SAN FRANCISCO CHRONICLE
Tuesday, July 1, 2003
Matthew Kalman, Chronicle Foreign Service
Ramallah, West Bank -- The fashionable young men sitting in the cafe in Ramallah on Monday resembled young lawyers or business executives on their day off. As they talked and ordered another round of strong black coffee, their sports jackets fell open to reveal pistols, cellular phones and walkie-talkies hanging from their belts.
These are the street fighters of the Al Aqsa Martyrs Brigades, the terrorist wing of Yasser Arafat's Fatah movement, which is blamed for the deaths of many Israelis in the past 33 months, either by shootings or suicide bombs.
After 1,000 days of their bloody uprising against Israel, these young men are at a crossroads.
On Sunday, the Fatah leadership announced a six-month cease-fire, on condition that Israel fulfill a long list of difficult demands. Later, the Martyrs Brigades endorsed the truce. The Fatah decision followed Sunday's unilateral declaration of a three-month hudna, or conditional truce, by Hamas and Islamic Jihad.
As the Palestinian ground troops in this war absorbed orders from their leaders, some reacted with defiance, while others expressed a mood of victory or a sense that Israel could be tripped up by this diplomatic maneuver.
In Gaza, Islamic Jihad leader Mohammed al-Hindi hinted that the truce was more of a tactical maneuver than a real attempt to end the violence.
"We are sure that Israel will break this hudna, and then the whole world will have to start supporting the Palestinian people," said al-Hindi.
In the village of Yamoun nestling in the nearby hills, gunmen of the Hamas terror wing Izzadine Qassam expressed disdain for the truce.
"This cease-fire will not hold because Israel is continuing its aggression against the Palestinians," said the local Hamas commander. "We should not give Israel a breathing space, and the struggle should continue. We do not see ourselves as a party to this. We are the ones who are paying the price on the ground, and we have a duty to defend our people. There can be no peace with the Jews until they withdraw from all of Palestine."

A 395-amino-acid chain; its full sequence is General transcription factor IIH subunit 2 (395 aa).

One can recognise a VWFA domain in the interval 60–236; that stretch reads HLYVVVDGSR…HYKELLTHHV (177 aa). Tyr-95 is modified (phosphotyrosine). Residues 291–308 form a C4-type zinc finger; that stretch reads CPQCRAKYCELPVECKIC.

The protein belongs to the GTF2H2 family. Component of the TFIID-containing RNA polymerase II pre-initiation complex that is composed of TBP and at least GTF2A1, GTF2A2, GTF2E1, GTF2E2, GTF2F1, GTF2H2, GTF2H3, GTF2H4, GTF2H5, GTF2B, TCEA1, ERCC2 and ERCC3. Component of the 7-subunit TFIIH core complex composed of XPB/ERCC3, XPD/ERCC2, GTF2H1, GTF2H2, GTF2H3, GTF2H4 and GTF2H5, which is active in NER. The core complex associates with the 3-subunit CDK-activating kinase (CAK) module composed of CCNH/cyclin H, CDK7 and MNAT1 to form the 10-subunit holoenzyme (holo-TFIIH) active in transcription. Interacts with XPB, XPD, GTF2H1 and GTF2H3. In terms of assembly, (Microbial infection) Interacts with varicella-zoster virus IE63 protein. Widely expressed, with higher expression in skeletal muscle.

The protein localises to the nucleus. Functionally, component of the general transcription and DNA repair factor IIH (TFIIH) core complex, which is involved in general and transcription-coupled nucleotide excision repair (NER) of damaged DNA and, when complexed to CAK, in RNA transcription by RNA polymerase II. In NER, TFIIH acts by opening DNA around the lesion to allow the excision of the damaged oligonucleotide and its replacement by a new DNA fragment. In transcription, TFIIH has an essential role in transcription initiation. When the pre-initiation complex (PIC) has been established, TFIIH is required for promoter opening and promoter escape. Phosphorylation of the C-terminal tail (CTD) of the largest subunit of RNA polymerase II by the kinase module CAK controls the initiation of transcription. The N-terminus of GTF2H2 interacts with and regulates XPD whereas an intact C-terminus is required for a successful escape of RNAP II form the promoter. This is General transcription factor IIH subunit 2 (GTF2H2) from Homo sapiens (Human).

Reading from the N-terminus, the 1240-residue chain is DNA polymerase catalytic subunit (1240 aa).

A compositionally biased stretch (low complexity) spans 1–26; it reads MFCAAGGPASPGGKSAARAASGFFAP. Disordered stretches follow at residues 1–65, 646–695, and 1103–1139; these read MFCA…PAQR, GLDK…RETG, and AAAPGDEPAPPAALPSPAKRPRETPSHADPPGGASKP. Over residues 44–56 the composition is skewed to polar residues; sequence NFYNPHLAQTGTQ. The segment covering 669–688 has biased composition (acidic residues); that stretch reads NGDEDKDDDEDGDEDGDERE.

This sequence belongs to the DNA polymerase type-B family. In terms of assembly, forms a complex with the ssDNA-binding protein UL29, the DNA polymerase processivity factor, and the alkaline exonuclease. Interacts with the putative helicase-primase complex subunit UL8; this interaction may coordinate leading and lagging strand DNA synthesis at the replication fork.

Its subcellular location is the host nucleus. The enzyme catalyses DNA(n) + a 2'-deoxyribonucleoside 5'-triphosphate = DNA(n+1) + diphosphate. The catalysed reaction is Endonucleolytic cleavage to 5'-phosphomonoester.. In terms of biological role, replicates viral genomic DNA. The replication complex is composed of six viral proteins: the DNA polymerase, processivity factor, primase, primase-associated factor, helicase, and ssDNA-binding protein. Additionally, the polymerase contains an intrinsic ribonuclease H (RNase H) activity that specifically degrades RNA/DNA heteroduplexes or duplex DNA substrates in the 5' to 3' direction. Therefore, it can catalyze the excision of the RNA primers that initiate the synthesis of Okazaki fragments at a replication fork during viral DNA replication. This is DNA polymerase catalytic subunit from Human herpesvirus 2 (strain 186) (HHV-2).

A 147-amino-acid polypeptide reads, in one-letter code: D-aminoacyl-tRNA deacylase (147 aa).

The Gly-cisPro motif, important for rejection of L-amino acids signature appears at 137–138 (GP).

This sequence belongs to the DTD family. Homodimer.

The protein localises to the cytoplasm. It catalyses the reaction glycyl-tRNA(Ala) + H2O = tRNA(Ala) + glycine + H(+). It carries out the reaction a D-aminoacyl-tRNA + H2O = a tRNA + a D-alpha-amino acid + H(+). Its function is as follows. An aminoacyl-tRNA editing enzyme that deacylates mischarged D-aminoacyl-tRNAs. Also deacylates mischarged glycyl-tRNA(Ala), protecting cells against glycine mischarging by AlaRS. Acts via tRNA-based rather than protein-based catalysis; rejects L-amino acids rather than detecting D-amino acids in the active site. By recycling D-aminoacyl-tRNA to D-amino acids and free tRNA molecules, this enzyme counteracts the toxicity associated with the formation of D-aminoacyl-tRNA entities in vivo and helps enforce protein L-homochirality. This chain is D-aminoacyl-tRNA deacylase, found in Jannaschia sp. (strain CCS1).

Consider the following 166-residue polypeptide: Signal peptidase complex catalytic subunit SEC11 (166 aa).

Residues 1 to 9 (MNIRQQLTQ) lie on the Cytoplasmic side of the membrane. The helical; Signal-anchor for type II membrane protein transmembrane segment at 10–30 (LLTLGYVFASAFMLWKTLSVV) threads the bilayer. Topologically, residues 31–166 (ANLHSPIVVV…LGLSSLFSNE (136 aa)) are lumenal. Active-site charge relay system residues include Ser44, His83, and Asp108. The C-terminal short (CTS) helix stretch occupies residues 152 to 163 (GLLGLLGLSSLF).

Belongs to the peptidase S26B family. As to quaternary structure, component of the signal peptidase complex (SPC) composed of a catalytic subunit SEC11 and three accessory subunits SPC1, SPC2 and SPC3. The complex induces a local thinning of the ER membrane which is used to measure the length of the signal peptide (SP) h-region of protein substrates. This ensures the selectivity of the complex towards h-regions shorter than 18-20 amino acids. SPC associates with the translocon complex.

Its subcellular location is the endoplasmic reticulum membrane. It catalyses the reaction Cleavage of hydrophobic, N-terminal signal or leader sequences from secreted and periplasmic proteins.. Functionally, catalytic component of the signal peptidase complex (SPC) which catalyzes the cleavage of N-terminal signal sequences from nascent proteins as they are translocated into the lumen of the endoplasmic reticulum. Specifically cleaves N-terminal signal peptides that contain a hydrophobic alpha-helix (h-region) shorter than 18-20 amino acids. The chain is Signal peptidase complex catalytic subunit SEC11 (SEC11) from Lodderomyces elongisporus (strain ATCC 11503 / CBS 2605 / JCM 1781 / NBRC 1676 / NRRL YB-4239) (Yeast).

But for the rank and file of the Al Aqsa Martyrs Brigades, the truce presents a real quandary.
Some of their friends have been arrested or killed by Israeli troops. If the young men support the cease-fire, they must stifle their desire for revenge.
On the other hand, the truce has the blessing of Palestinian Authority leader Yasser Arafat, and these cadres are fiercely loyal to Arafat, referring to him familiarly by his nom de guerre, Abu Ammar, or simply as "Ra'is" -- the chief. Some are full-time salaried officers in the Palestinian mukhabarat secret intelligence force commanded by Tawfiq Tirawi, one of Arafat's closest confidants. Others subsist off cash handouts from the Ra'is.
Arafat's word carries weight among these cadres.
Nasser Katami, a young Fatah politician with close ties to the Al Aqsa Martyrs Brigades, said, "The hudna relies on the extent of Israel's commitment and the existence of a political vision. A hudna means calming the situation. We will honor the agreement for as long as Israel meets all the conditions."
He admitted, however, that "there are some marginal elements who don't accept it."
Hussein al-Sheikh, a close confidant of Arafat who is believed to be the operational commander of the Al Aqsa Martyrs Brigades, said he was still engaged in "serious consultations and contacts with all the Fatah cadres, including the wanted men who are hiding in the mountains and who are scattered throughout the West Bank."
On Monday, those consultations had not yet reached Jenin in the northern West Bank, from where Al Aqsa gunmen set out to shoot at an Israeli car passing the nearby village of Ya'bad, killing a 46-year-old Bulgarian working on a road construction project.
"We are not committed to this defeatist cease-fire," said the local leader of the brigades, dressed in military fatigues, his face hidden by a tightly wrapped red kaffiyeh headdress.
"How can there be a hudna when the entire Palestinian people are under siege and when President Arafat is under house arrest and the Israeli army is continuing with its aggression?" he asked. "The Al Aqsa Martyrs Brigades are opposed to this agreement, and I'm not talking only abut Jenin but in many other places in the West Bank. We will continue the struggle until we achieve all our rights."
Even if the militants can be persuaded to halt their attacks, it seems unlikely that they will agree to the demand made by Israel and Washington that they give up their weapons.
A poll published Monday by the Palestinian Center for Public Opinion found only 9 percent of Palestinians believe the paramilitaries should hand over their weapons, and only 25 percent support the ending of the armed intifada uprising.
Rashid Abu Shabak, a Palestinian security commander in Gaza, said the Palestinian Authority had "no intention" of disarming the armed groups.
"Those who think that the 'road map' (peace) plan means disarming Palestinian factions are mistaken," he said.
That mood was echoed in Tulkarem where the local leader of the Al Aqsa Martyrs said he would abide by the cease-fire but would never give up his gun.